The only thing that’s constant in this world is change. Our world has been moving towards an increasingly digital future but the coronavirus pandemic has proved to be a catalyst when it comes to our behavior surrounding payments. A survey conducted by the Electronic Payments Association and the Strawhecker Group reported that 27% of business owners reported a marked increase in contactless payments in late March1.
This shift to digital payment methods has left a few consumers wary about the dependence on banking institutions. With the rise of contactless payments, merchants have been forced to account for increased costs. With fees as high as three percent, this puts a significant dent in profits.
It isn’t just merchants who are wary. Consumers often complain about the hassle of reversing charges and of the fear of hacks or unauthorized charges depleting their accounts. These fears are very real and in my opinion they present a huge opportunity for digital design teams. I’ve spent 20 years working with financial services firms developing digital products and the advances being made over the previous quarter have outstripped everything over the past decade.
Clearly, design teams have been jumping on this opportunity but there still remains a lot to be done. Consumers these days are increasingly familiar with digital payment options such as PayPal and Venmo but face challenges when paying for services such as hotel bookings, shopping purchases and so on2.
Digital wallets are gaining ground but even their usage is challenged due to the dependence on the physical smartphone. There is a massive opportunity for a design solution that allows customers to seamlessly integrate all of their payments across devices, be it a smartphone, a smartwatch or even a digital banking application.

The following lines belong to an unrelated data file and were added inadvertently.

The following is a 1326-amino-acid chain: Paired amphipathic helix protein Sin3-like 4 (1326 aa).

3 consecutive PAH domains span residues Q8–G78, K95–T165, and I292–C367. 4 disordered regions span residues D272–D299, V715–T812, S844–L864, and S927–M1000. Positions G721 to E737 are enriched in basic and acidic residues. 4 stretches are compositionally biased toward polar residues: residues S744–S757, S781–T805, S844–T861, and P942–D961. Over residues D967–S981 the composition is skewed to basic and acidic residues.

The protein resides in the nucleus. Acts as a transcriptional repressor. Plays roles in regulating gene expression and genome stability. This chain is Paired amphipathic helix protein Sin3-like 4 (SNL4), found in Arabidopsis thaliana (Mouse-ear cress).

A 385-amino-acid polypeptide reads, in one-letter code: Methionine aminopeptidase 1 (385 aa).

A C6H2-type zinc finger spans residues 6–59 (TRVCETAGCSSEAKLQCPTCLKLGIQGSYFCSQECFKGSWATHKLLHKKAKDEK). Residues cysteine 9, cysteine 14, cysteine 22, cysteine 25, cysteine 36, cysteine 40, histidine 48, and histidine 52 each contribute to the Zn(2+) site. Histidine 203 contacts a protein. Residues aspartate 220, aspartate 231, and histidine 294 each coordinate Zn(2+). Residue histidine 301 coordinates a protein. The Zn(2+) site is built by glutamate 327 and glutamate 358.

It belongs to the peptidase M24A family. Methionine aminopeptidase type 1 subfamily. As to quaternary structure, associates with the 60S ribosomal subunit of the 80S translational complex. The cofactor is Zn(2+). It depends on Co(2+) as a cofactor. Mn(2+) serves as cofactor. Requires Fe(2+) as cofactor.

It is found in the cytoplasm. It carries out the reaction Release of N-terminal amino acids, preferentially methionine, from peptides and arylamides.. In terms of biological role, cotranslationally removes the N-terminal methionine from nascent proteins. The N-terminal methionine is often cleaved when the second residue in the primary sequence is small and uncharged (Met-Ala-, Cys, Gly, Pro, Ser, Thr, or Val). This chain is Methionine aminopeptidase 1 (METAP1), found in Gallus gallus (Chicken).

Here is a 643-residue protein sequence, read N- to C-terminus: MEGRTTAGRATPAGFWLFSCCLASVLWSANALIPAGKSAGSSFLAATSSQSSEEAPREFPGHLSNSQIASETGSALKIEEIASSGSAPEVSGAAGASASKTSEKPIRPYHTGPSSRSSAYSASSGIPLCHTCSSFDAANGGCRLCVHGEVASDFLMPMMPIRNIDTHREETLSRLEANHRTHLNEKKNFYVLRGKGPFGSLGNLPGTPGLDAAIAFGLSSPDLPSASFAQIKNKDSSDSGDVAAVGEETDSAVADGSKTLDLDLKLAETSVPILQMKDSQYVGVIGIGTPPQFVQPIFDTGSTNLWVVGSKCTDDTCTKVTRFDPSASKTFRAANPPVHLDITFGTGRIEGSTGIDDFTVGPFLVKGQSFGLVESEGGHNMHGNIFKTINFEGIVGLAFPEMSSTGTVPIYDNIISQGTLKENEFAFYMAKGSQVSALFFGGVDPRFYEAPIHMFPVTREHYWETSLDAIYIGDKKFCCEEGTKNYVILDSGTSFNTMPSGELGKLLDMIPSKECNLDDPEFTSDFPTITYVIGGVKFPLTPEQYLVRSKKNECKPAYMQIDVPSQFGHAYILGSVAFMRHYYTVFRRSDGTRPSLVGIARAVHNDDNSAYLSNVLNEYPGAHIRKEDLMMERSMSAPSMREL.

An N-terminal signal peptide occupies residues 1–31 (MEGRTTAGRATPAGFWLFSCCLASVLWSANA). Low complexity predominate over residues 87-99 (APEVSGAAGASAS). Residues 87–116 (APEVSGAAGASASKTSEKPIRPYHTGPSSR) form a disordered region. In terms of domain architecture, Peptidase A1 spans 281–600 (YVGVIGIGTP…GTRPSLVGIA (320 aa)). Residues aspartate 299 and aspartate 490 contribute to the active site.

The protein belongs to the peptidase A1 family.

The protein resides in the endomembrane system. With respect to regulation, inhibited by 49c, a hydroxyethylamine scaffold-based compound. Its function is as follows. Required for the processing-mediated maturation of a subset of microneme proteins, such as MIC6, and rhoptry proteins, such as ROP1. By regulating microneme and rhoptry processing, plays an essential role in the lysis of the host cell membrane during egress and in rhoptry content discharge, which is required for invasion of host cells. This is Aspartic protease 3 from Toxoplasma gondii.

The underlying technology that makes such integrations possible are Application Programming Interfaces or APIs. These are the digital world’s connective tissue. Older digital solutions used to rely on companies owning the entire value chain associated with payments.
APIs make this a feature of the past. By plugging into a single link in the payments chain and by attaching their own solution to the larger chain using APIs, companies can provide their customers with better and more secure solutions. This ability to plug into an existing system allows companies to develop truly creative solutions since multiple combinations of blocks connected through APIs can deliver different solutions.
A common knock against digital payments is that people in less developed countries are unlikely to use them. Cash is still preferred in many parts of the world. However, the prevalence of digital solutions such as mVisa in Nigeria and PayTm in the Indian subcontinent indicate that digital solutions provide greater financial security and reduce the number of fraudulent transactions in the system.
The secret behind these solutions once again lies in the APIs they use. The cost effectiveness of such digital solutions helps merchants avoid spending large sums of money on Point of Sale systems. Compared to these costs, the fees paid for digital transactions are small.
Close on the heels of the usage of APIs is the move to the cloud in terms of infrastructure. Financial institutions currently rely on expensive I.T setups that draw focus away from service delivery. Leveraging the cloud expertise of SaaS providers is a key step to take in providing a better payment solution and is a huge area of opportunity.
Increasing the seamlessness in payments is where huge opportunities lie. Investing in great UX design will bring the largest returns on investment. While cash might not be entirely eliminated, this doesn’t mean it will occupy the lion’s share of payments. Companies that push digital transformation now stand to gain significantly. It’s time to adapt and grow stronger.
1: Coronavirus surge cashless mobile payments, The Inquirer
2: Consumer Desire and the future of Payments, Visa Blog